Our newsletter is up, and it’s all about blood sport. The other day, a client was singing the praises of our Managed Futures Database, where users can view hundreds of different CTAs by return, max drawdown, risk adjusted ratios like Sharpe and Sortino, and so on.
“You know what I wish?” he reflected whimsically. “I wish they had a similar database for stocks. Maybe then people would realize exactly what they’re getting into when they invest.”
We had to admit, he had a point. While we’re not all that interested in building such a database, we wondered what would happen if we took some of Wall Street’s most popular stocks, you know- those traditional investments, and viewed them through the alternative investment lens where risk is just as important as return.
We’ll be the first to admit that picking stocks is very different than picking a managed futures program to invest in, and if past performance is not necessarily indicative of future results in managed futures, it’s probably even less indicative in the world of securities. Still, if stocks were held to the same standards of risk analysis- looking purely at the numbers- would they seem anywhere as attractive to investors as they do today? We thought it was worth a look.
The performance data displayed herein is compiled from various sources, including BarclayHedge, RCM's own estimates of performance based on account managed by advisors on its books, and reports directly from the advisors. These performance figures should not be relied on independent of the individual advisor's disclosure document, which has important information regarding the method of calculation used, whether or not the performance includes proprietary results, and other important footnotes on the advisor's track record.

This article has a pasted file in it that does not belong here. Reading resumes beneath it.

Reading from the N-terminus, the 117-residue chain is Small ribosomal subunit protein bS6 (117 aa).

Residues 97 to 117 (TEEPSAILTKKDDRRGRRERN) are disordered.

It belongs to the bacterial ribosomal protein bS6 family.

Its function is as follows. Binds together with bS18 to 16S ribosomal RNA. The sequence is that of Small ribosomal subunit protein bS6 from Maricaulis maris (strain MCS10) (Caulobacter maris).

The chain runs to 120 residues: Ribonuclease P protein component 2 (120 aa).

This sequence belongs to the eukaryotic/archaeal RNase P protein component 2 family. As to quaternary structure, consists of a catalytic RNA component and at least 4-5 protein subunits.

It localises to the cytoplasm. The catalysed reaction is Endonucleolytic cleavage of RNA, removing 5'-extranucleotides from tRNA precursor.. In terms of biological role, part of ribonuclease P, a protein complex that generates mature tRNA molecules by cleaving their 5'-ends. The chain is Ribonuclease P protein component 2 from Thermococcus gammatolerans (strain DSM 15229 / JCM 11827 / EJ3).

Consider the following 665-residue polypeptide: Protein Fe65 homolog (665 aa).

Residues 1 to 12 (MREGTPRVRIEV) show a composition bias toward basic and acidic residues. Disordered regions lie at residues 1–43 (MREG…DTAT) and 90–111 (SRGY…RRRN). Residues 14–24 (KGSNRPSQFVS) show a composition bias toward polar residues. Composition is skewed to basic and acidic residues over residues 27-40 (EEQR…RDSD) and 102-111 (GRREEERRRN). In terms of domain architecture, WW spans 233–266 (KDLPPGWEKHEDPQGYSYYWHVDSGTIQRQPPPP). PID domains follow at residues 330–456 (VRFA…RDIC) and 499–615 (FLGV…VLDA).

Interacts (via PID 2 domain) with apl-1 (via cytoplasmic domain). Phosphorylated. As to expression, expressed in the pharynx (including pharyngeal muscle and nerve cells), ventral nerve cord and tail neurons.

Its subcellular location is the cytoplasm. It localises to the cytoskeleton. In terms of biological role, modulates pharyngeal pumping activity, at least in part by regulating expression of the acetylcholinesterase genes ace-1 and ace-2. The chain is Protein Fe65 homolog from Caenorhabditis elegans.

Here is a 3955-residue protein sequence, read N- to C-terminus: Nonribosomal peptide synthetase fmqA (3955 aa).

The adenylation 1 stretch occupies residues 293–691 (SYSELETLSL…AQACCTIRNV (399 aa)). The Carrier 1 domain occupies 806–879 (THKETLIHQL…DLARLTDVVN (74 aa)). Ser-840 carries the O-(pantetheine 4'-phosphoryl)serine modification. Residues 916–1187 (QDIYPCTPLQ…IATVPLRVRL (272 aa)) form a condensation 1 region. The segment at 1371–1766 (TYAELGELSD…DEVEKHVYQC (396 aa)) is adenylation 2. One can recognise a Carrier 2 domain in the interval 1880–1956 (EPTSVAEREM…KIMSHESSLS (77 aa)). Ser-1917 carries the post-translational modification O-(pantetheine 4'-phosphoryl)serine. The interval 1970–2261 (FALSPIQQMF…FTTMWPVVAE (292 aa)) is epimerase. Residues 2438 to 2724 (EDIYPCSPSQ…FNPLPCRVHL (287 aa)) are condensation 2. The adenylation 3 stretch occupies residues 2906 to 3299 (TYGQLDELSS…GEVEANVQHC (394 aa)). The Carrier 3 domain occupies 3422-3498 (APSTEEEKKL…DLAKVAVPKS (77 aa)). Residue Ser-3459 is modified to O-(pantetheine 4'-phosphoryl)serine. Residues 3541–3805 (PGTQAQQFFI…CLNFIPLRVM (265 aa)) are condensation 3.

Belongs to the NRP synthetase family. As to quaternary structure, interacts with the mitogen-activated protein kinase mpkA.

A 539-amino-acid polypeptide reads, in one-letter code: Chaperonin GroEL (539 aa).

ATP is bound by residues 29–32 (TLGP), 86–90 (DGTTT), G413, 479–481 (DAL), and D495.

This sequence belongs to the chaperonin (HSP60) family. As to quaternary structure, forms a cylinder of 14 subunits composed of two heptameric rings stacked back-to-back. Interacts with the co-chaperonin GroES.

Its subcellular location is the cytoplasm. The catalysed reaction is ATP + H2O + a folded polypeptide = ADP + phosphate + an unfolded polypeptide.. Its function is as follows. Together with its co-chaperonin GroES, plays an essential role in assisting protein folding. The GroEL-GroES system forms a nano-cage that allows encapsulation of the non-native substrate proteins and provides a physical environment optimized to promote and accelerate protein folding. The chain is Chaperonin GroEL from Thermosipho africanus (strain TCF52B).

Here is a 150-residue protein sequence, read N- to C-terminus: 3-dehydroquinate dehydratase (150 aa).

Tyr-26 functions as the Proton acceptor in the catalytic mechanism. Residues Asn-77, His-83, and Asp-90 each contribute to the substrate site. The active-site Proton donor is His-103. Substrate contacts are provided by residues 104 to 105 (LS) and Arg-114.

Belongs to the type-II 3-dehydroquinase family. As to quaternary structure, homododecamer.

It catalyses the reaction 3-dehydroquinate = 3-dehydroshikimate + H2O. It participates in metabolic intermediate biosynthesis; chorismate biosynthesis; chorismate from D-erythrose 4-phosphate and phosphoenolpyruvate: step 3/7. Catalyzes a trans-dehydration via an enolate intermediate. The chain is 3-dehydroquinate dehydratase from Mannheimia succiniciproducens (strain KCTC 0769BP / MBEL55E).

Benchmark index performance is for the constituents of that index only, and does not represent the entire universe of possible investments within that asset class. And further, that there can be limitations and biases to indices such as survivorship, self reporting, and instant history.
Managed futures accounts can subject to substantial charges for management and advisory fees. The numbers within this website include all such fees, but it may be necessary for those accounts that are subject to these charges to make substantial trading profits in the future to avoid depletion or exhaustion of their assets.
Investors interested in investing with a managed futures program (excepting those programs which are offered exclusively to qualified eligible persons as that term is defined by CFTC regulation 4.7) will be required to receive and sign off on a disclosure document in compliance with certain CFT rules The disclosure documents contains a complete description of the principal risk factors and each fee to be charged to your account by the CTA, as well as the composite performance of accounts under the CTA's management over at least the most recent five years. Investor interested in investing in any of the programs on this website are urged to carefully read these disclosure documents, including, but not limited to the performance information, before investing in any such programs.
Those investors who are qualified eligible persons as that term is defined by CFTC regulation 4.7 and interested in investing in a program exempt from having to provide a disclosure document and considered by the regulations to be sophisticated enough to understand the risks and be able to interpret the accuracy and completeness of any performance information on their own.
RCM receives a portion of the commodity brokerage commissions you pay in connection with your futures trading and/or a portion of the interest income (if any) earned on an account's assets. The listed manager may also pay RCM a portion of the fees they receive from accounts introduced to them by RCM.